The MCU is in need of a new cosmic villain because, let’s be honest, Thanos has turned out to be a big old bust. We’ve known of his presence for four years now and the only thing he has done besides sending incompetent subordinates to do his work is sit in a chair and put on a glove.
With Dormammu in the picture, there is at least the opportunity for a villain who is all-powerful and can actually get something done.
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Similar to the villains, Michael Giacchino’s music to Doctor Strange doesn’t completely cure Marvel’s implicit policy on having totally bland scores, but it sure is better than almost all the rest.
It’s surprising it took this long for Giacchino and Marvel to come together, as it’s a pairing that seems perfect in hindsight.
The Star Trek and Rogue One composer’s score for Doctor Strange probably won’t reverse Marvel’s fledgling reputation for how it handles its music but it is still a successful example of film music. Taking inspiration from the film’s psychedelic visuals, Giacchino’s score contains some playful instrumentations and, most appreciated, builds to a main theme you can hum by the end of the movie.
Kevin Feige and Marvel must have caught on fairly quick that they caught lightning in a bottle, as news recently broke that Giacchino will return to score Spider-Man: Homecoming for next summer. When it comes to choosing the main musical voice for your film universe, you can do a lot worse that Giacchino (and arguably not any better).
The Marvel Cinematic Universe has done an admirable job keeping its many threads both separate and intertwined. That said, the may be on the cusp of pulling a Days of Future Past scenario.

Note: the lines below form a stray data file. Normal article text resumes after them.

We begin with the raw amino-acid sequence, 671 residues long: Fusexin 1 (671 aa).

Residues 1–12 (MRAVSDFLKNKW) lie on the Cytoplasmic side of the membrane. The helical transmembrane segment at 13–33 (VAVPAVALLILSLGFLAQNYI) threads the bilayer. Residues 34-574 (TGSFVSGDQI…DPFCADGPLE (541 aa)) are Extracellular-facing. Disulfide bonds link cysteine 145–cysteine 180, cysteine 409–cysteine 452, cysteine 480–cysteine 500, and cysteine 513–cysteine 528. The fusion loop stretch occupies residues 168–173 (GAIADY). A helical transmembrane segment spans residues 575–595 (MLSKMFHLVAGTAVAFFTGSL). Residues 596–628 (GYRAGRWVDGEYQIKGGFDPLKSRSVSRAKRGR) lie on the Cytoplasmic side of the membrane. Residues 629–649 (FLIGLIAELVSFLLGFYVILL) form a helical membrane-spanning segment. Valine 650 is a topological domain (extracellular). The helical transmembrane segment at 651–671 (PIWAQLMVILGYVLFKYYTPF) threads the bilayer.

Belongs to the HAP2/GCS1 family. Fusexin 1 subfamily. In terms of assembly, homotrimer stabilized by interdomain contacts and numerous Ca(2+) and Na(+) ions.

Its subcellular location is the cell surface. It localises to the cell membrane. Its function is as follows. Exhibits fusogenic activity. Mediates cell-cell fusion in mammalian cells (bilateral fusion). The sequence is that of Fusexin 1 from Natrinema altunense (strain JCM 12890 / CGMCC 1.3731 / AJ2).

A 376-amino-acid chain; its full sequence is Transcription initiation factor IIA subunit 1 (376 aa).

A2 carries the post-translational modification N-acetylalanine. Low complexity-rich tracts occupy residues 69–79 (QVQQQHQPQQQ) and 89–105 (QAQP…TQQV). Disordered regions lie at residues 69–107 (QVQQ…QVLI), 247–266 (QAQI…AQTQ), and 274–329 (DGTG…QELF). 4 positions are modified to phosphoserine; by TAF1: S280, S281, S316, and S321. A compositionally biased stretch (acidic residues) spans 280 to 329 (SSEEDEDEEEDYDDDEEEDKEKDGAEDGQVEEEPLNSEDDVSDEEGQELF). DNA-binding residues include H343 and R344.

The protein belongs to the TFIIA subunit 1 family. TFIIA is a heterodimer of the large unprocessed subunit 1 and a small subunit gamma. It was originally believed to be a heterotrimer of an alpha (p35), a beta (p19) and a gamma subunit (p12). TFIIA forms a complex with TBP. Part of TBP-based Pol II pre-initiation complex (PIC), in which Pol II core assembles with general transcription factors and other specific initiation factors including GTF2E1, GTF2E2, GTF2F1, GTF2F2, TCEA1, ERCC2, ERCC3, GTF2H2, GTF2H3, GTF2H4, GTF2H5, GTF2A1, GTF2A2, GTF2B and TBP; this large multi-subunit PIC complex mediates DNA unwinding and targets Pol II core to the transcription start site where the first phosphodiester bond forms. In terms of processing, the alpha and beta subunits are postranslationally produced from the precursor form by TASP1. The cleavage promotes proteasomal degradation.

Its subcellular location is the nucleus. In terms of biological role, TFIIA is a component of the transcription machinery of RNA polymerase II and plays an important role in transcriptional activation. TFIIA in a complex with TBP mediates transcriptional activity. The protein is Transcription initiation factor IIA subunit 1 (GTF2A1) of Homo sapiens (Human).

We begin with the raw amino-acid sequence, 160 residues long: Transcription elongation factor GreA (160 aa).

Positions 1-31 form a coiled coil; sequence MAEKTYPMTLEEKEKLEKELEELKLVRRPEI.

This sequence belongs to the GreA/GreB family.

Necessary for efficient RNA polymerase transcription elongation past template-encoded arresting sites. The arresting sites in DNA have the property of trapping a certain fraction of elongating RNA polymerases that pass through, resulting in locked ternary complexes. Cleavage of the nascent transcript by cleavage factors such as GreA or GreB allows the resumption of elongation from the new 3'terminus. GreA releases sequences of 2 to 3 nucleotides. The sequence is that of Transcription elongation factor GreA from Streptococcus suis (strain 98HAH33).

In this film, we’re introduced to the concept of the multiverse, a collection of many different dimensions that the sorcerers of the Kamer-Taj borrow power from. We also get our first glimpse at the Eye of Agamotto, a powerful relic that Strange uses to manipulate time and undo damage. The dangers of the eye are made clear, as there is a possibility of unraveling time and reality, and having it fall into the wrong hands (it is, after all, a secret infinity stone).
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With these two pieces in place, Marvel has given themselves the ability to majorly switch things up.
If the studio develops the balls to kill off any of their main players in Infinity War, Strange and the Eye are there to fix things. But too much use of the artifact could break the fabric of reality and open the possibility of many different universes coming into play.
Are the contracts for the main Avengers stars up? Simple, recast them as different versions from another timeline.
Can’t figure out how to bring Hugo Weaving back as the Red Skull? He was in another universe and was freed with the breaking of the multiverse.
Want to introduce the Fantastic Four, Dr. Doom and Galactus late in the game? They can be, with little question now that all bets are off.
Also, hello open pass to finally bring in our street heroes from the Netflix shows!
Marvel already proved they can do anything they want by having a movie with a talking Raccoon, but the introduction of the multiverse means there are no limits anymore.
And for a franchise that has felt like it’s been spinning its wheels for two years, this is terrific news.